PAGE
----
20. Mercado G, Castillo V, Soto P, Sidhu A. ER stress and Parkinson's disease: Pathological inputs that converge into the secretory pathway. Brain Res. 2016;1648(Pt B):626–32. doi: 10.1016/j.brainres.2016.04.042 . [PubMed]
21. Michel PP, Hirsch EC, Hunot S. Understanding Dopaminergic Cell Death Pathways in Parkinson Disease. Neuron. 2016;90(4):675–91. doi: 10.1016/j.neuron.2016.03.038 . [PubMed]
22. Mercado G, Castillo V, Vidal R, Hetz C. ER proteostasis disturbances in Parkinson's disease: novel insights. Frontiers in aging neuroscience. 2015;7:39 doi: 10.3389/fnagi.2015.00039 ; [PMC free article] [PubMed]
23. Caviness JN. Presymptomatic Parkinson's disease: The Arizona experience. Parkinsonism & related disorders. 2012;18:S203–S6. doi: 10.1016/s1353-8020(11)70063-3 [PubMed]
24. Smith LM, Parr-Brownlie LC, Duncan EJ, Black MA, Gemmell NJ, Dearden PK, et al. Striatal mRNA expression patterns underlying peak dose L-DOPA-induced dyskinesia in the 6-OHDA hemiparkinsonian rat. Neuroscience. 2016;324:238–51. doi: 10.1016/j.neuroscience.2016.03.012 . [PubMed]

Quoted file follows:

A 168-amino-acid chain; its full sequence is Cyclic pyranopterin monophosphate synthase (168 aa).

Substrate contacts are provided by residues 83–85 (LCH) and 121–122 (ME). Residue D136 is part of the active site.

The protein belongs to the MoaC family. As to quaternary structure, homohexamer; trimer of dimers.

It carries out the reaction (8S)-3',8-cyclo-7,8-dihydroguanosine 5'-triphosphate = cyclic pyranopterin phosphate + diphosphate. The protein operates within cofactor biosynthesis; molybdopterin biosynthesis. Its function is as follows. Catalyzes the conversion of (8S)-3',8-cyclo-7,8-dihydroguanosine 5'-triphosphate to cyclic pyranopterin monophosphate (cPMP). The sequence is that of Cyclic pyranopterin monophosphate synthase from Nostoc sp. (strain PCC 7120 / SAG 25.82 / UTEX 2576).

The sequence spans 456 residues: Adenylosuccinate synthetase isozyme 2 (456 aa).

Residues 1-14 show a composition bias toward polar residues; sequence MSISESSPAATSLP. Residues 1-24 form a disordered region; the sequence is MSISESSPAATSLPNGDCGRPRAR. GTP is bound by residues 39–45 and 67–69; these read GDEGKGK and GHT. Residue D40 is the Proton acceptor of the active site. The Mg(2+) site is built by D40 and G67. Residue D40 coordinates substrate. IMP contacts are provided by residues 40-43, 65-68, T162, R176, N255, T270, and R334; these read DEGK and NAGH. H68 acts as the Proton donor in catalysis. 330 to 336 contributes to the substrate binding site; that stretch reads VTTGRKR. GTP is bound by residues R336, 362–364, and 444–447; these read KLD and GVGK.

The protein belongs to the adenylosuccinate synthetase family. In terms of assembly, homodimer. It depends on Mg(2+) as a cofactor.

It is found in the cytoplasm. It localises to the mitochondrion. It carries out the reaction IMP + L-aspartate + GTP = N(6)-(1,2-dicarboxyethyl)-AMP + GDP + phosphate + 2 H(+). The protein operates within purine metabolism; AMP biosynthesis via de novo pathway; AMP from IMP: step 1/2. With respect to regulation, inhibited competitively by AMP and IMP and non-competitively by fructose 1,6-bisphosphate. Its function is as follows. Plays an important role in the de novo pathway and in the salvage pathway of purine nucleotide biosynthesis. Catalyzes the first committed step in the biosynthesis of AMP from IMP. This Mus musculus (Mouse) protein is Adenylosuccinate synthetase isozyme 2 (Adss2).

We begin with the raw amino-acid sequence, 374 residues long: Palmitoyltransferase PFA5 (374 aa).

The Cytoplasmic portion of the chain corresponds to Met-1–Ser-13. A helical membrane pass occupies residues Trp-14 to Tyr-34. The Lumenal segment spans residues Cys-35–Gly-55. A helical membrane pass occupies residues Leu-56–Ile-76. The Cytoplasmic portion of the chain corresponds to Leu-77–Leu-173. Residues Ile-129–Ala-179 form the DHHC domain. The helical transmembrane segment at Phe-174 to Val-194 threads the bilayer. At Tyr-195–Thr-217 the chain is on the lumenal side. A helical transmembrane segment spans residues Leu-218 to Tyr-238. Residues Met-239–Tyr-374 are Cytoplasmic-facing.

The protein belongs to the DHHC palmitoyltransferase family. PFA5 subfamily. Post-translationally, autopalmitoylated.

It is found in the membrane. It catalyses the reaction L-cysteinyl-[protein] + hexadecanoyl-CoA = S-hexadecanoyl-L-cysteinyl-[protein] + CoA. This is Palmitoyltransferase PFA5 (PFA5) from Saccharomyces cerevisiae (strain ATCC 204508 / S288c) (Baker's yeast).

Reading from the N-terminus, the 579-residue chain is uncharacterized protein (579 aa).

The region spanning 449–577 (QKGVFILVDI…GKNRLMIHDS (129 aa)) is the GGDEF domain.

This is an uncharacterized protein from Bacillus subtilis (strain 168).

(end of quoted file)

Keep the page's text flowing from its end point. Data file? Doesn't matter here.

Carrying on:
25. Glaab E, Schneider R. Comparative pathway and network analysis of brain transcriptome changes during adult aging and in Parkinson's disease. Neurobiology of disease. 2015;74:1–13. doi: 10.1016/j.nbd.2014.11.002 . [PubMed]
26. Lin X, Shi M, Masilamoni JG, Dator R, Movius J, Aro P, et al. Proteomic profiling in MPTP monkey model for early Parkinson disease biomarker discovery. Biochimica et biophysica acta. 2015;1854(7):779–87. doi: 10.1016/j.bbapap.2015.01.007 ; [PMC free article] [PubMed]
27. Wang ES, Yao HB, Chen YH, Wang G, Gao WW, Sun YR, et al. Proteomic analysis of the cerebrospinal fluid of Parkinson's disease patients pre- and post-deep brain stimulation. Cellular physiology and biochemistry: international journal of experimental cellular physiology, biochemistry, and pharmacology. 2013;31(4–5):625–37. doi: 10.1159/000350082 . [PubMed]

Articles from PLoS ONE are provided here courtesy of Public Library of Science